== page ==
At first, jogger Kathy Nash thought it was an attack goose. It chased her, squawking and flapping its wings. Nash detoured from her usual run at Mile Square Park to avoid it, then called the Audubon Society to find out what she could do about the menacing bird.
"I steered clear for about five weeks and ran across the street. But one day I was back sitting in the park while she was pecking the grass with her two buddies. She looked up, did a double take, and came running to me. She would just wail if I'd leave her," Nash said.
Bird experts told her that the goose, probably once a pet, was trying to renew an old relationship, but Nash said she just couldn't make that kind of commitment. "I felt I couldn't meet her needs," she said wryly.
A match was made, though, when Jean Quinn met the mousy-brown Canadian goose. The 67-year-old grandmother encountered it on her morning walk in the Fountain Valley park. Quinn rubbed its head, engaged in pet talk and won a walking mate. The goose, which she named Lucy, accompanied her on her ritual 35-minute walk for more than a year.
But the goose mysteriously turned up dead in the park pond recently. A memorial yellow ribbon has been tied around the tree near where Quinn used to meet Lucy.
"I looked forward to going over to walk with her. She was just a lovable goose," Quinn recalled. "I live in an apartment, so we don't have an animal. I never fed her, but she liked me. She would make a noise the whole time she walked, like she was talking to you."
Although Quinn lived four blocks from the park, she drove the distance so that Lucy couldn't follow her home.
"When I would get in the car, she would stand and look mournfully into the window. I had a terrible time getting away," Quinn said.
Steve Reid, groundskeeper for the park, said of the goose: "She had something with women. She preferred people to birds. A woman probably once owned her and dropped her off here.
"I would see her sit all day with a woman on a bench," Reid said. "It was a neat goose. . . .
"If you were driving a car past (the park) and saw (Quinn) walking with that goose, you probably would have run into something. She has a brisk walk for an older woman, and here was this bird running around on those feet. . . ."
However, some park visitors were afraid of the bird's aggressive behavior. Lucy would often put her head down as if she were going to take off to peck a passer-by or chase after runners, according to Nash and Reid.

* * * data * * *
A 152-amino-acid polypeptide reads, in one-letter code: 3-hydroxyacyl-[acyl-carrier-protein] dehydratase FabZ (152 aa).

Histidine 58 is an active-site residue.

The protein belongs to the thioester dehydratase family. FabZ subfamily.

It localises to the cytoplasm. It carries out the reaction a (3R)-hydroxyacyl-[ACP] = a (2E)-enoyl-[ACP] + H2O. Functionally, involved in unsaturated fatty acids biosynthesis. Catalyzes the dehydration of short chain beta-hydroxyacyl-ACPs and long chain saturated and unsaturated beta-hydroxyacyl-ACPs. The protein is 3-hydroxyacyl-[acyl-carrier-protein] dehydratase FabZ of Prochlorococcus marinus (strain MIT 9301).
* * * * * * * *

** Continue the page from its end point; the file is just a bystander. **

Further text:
That may have led to Lucy's downfall, they theorized.
"She was a misunderstood bird. . . . It was like a Frankenstein story--people would run away because she was so friendly," Reid said.
One morning three weeks ago, Quinn came by for Lucy and found her dead, floating in the park pond. Quinn said she cried for three days, and still does sometimes.
There was talk of contaminated water or poison. But the pond water was freshly recycled--county workers take bacteria counts regularly--and no other fish or birds were found to be hurt or sick.
Eventually, park staff members and several of Lucy's admirers decided that a vandal or a frightened park visitor just might have given Lucy a clunk on the head.
"If you are easily buffaloed by a bird or a bug. . . . People get excited about something they don't know anything about," Reid said. "Somebody might have taken her the wrong way. Or it could have been some kids messing around. Crazy things go on here at night."
Reid buried the goose in the wilderness area of the park.
Nash, with the help of printer John Dollriehs, whose shop is nearby on Brookhurst Street, made a sign using a newspaper photograph of Lucy. Nash tacked the memorial to a tree, and tied it with a yellow ribbon last Saturday. Someone took the ribbon down, but Nash put up another. Quinn said visitors have been seen clustering around the memorial this week.
"She was the attraction of the park," Quinn said. "When she started walking with me, I met everybody. I had people want to take a picture of me and the goose. It was a gift given to me, this goose."